Date of Award


Document Type


Degree Name

Doctor of Philosophy (PhD)

Legacy Department



Rafert, Bruce

Committee Member

Ballato , John

Committee Member

Manson , Joseph

Committee Member

Alexov , Emil


This research using Hyperspectral imaging involves recognizing targets through spatial and spectral matching and spectral un-mixing of data ranging from remote sensing to medical imaging kernels for clinical studies based on Hyperspectral data-sets generated using the VFTHSI [Visible Fourier Transform Hyperspectral Imager], whose high resolution Si detector makes the analysis achievable. The research may be broadly classified into (I) A Physically Motivated Correlation Formalism (PMCF), which places both spatial and spectral data on an equivalent mathematical footing in the context of a specific Kernel and (II) An application in RF plasma specie detection during carbon nanotube growing process. (III) Hyperspectral analysis for assessing density and distribution of retinopathies like age related macular degeneration (ARMD) and error estimation enabling the early recognition of ARMD, which is treated as an ill-conditioned inverse imaging problem. The broad statistical scopes of this research are two fold- target recognition problems and spectral unmixing problems. All processes involve experimental and computational analysis of Hyperspectral data sets is presented, which is based on the principle of a Sagnac Interferometer, calibrated to obtain high SNR levels.
PMCF computes spectral/spatial/cross moments and answers the question of how optimally the entire hypercube should be sampled and finds how many spatial-spectral pixels are required precisely for a particular target recognition. Spectral analysis of RF plasma radicals, typically Methane plasma and Argon plasma using VFTHSI has enabled better process monitoring during growth of vertically aligned multi-walled carbon nanotubes by instant registration of the chemical composition or density changes temporally, which is key since a significant correlation can be found between plasma state and structural properties.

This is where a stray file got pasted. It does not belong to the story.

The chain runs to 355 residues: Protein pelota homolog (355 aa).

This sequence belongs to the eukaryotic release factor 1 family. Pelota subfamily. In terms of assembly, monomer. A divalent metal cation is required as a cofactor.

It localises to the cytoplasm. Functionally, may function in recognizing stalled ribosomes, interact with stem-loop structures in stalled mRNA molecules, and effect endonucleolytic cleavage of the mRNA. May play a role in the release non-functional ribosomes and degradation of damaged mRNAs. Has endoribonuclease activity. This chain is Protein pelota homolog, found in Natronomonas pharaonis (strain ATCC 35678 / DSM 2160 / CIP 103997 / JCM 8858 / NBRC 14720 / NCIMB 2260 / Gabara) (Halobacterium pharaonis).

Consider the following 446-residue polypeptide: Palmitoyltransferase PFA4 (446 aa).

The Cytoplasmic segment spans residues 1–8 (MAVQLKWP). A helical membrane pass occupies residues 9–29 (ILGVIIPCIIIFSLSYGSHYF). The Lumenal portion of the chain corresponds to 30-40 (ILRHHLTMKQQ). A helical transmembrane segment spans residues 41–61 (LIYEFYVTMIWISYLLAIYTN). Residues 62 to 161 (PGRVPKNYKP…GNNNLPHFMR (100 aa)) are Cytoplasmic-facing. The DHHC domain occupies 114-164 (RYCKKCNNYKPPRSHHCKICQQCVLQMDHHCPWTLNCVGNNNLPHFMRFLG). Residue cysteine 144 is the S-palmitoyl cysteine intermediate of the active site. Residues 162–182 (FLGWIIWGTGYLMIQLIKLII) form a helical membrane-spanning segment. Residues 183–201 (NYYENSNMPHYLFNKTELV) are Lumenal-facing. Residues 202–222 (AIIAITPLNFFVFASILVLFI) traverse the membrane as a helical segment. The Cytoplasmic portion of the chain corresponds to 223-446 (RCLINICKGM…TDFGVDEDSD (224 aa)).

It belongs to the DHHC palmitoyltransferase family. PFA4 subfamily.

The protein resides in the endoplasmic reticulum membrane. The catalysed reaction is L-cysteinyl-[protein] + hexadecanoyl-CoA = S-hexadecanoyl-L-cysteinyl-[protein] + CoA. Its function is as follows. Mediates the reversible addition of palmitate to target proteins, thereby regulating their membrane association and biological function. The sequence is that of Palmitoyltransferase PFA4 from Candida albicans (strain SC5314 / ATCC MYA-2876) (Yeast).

A vital focus of this thesis is towards medical Hyperspectral imaging applied to retinopathies like age related macular degeneration targets taken with a Fundus imager, which is akin to the VFTHSI. Detection of the constituent components in the diseased hyper-pigmentation area is also computed. The target or reflectance matrix is treated as a highly ill-conditioned spectral un-mixing problem, to which methodologies like inverse techniques, principal component analysis (PCA) and receiver operating curves (ROC) for precise spectral recognition of infected area.
The region containing ARMD was easily distinguishable from the spectral mesh plots over the entire band-pass area. Once the location was detected the PMCF coefficients were calculated by cross correlating a target of normal oxygenated retina with the de-oxygenated one. The ROCs generated using PMCF shows 30% higher detection probability with improved accuracy than ROCs based on Spectral Angle Mapper (SAM). By spectral unmixing methods, the important endmembers/carotenoids of the MD pigment were found to be Xanthophyl and lutein, while β-carotene which showed a negative correlation in the unconstrained inverse problem is a supplement given to ARMD patients to prevent the disease and does not occur in the eye. Literature also shows degeneration of meso-zeaxanthin. Ophthalmologists may assert the presence of ARMD and commence the diagnosis process if the Xanthophyl pigment have degenerated 89.9%, while the lutein has decayed almost 80%, as found deduced computationally. This piece of current research takes it to the next level of precise investigation in the continuing process of improved clinical findings by correlating the microanatomy of the diseased fovea and shows promise of an early detection of this disease.

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